Despite those impressive investment results, women seem to remain unfairly stigmatised as investors. For example, when Fidelity Investments performed their Women and Money Survey on US investors, they discovered that a mere nine percent of respondents thought men were worse at investing than women. Therefore, although the perception may largely remain that investment is male-dominated profession, women are slowly moving towards changing this reality.

The History of Stock Markets and Brokers

The history of brokers and stock markets dates back centuries. The first brokers seem to have arisen in 11th century France to manage and even trade farmer debts for banks. One of the first exchanges, or bourse, was recorded in the 13th century in Bruges, Belgium when a Mr. Van der Buerse held meetings of commodity traders at his Ter Buerse inn, that eventually became more formalized as the “Bruges Bourse”. The idea caught on, and bourses then opened in Ghent in Belgium and Amsterdam in Holland.

The Dutch, however, seem to be the first to develop the idea of issuing stock in companies, allowing shareholders to share profits and invest in them. The Dutch East India Company became the first to issue bonds and stocks in 1602 on the Amsterdam Stock Exchange. It was not until 1688 that stock trading began in London. New York eventually followed suit in 1792 when the Buttonwood Agreement was signed in New York City on Wall Street between 24 brokers under a buttonwood tree. This group was eventually renamed the “New York Stock & Exchange Board”.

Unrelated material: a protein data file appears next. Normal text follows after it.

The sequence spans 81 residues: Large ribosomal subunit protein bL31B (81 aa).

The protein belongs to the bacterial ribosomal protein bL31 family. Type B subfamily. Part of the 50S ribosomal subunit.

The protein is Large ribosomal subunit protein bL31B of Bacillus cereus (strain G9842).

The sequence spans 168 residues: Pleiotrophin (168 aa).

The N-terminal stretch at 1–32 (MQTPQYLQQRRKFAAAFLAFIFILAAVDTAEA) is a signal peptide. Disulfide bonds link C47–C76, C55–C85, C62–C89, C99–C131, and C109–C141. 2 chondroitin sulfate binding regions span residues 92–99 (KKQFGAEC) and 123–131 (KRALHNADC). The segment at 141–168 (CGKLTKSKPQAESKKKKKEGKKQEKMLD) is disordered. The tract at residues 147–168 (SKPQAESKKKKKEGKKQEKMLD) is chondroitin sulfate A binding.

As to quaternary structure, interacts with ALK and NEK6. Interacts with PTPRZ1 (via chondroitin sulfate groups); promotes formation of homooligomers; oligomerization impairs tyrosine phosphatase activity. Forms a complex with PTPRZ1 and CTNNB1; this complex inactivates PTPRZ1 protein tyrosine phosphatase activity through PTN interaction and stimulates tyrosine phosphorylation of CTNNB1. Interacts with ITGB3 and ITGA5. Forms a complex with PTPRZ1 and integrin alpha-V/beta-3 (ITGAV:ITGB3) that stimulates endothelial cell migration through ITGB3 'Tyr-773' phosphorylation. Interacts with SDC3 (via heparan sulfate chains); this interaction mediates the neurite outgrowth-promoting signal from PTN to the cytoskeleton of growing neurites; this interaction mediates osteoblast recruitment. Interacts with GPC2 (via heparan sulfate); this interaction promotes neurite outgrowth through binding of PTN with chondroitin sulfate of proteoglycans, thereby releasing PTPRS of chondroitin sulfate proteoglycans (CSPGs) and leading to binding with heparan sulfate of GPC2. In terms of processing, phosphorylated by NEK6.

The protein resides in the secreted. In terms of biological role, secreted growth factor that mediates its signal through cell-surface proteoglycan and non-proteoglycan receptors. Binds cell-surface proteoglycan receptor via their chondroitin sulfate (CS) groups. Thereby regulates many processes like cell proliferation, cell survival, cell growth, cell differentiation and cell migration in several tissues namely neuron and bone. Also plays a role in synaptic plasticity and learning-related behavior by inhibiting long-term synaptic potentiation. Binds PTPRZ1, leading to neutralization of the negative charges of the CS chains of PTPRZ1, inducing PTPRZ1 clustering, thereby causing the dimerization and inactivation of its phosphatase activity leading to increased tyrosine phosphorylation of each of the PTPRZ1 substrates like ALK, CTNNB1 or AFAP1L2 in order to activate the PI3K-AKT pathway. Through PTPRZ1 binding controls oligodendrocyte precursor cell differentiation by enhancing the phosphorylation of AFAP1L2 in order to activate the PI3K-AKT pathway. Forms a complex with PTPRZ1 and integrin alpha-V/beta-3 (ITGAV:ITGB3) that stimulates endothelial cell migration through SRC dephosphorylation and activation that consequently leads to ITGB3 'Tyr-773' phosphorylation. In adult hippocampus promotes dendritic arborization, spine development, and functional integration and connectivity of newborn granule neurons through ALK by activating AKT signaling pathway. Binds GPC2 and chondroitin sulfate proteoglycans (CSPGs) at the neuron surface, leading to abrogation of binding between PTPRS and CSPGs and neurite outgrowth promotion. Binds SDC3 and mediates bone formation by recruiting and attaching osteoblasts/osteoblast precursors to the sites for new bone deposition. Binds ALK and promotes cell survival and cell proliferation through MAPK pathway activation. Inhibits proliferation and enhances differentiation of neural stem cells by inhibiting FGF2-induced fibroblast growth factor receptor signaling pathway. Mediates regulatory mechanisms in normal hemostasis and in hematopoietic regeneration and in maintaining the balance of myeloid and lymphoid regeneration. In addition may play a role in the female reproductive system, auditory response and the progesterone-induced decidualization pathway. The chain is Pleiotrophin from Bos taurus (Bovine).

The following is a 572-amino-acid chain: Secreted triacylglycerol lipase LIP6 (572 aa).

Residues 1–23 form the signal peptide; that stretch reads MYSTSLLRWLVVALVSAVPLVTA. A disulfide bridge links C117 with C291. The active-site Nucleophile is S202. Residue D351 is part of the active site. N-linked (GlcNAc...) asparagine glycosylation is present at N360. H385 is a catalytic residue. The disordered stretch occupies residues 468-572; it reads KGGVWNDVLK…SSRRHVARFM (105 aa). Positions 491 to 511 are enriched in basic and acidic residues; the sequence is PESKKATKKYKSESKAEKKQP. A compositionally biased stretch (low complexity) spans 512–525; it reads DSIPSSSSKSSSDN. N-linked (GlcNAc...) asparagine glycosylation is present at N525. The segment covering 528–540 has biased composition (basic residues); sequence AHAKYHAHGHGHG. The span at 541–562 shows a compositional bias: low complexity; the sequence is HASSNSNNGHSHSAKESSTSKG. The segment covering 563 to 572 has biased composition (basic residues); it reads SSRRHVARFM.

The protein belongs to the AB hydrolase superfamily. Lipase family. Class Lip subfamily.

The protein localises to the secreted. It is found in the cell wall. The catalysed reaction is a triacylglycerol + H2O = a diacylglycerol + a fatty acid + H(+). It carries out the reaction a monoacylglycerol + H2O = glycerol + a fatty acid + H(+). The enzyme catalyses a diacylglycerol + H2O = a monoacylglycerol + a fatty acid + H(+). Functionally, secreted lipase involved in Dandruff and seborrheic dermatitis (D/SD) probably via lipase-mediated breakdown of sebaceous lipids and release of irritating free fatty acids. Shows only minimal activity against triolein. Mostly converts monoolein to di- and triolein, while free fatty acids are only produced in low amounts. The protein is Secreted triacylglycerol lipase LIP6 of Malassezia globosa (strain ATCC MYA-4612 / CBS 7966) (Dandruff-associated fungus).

In relation to securities, governments began trading securities as early as the 13th century in Venetia. The practice then spread to other Italian city states in the 14th century, developing into what we see today. It was however only later in the 19th century that futures exchanges became established, allowing futures contracts, and eventually options contracts, to be traded. Moreover, although stock and futures exchanges used the open outcry method for much of their existence, that has been shifting toward an electronic trading environment since the 1980’s.

In brief, the extensive history of stock markets and brokers is an integral part of the development of our financial economy, and as technological innovations continue to shift trading online, we will continue to see more changes and developments to come.

Brokers depicted meeting under a buttonwood tree on Wall Street to start what eventually became the NYSE. Source: Time.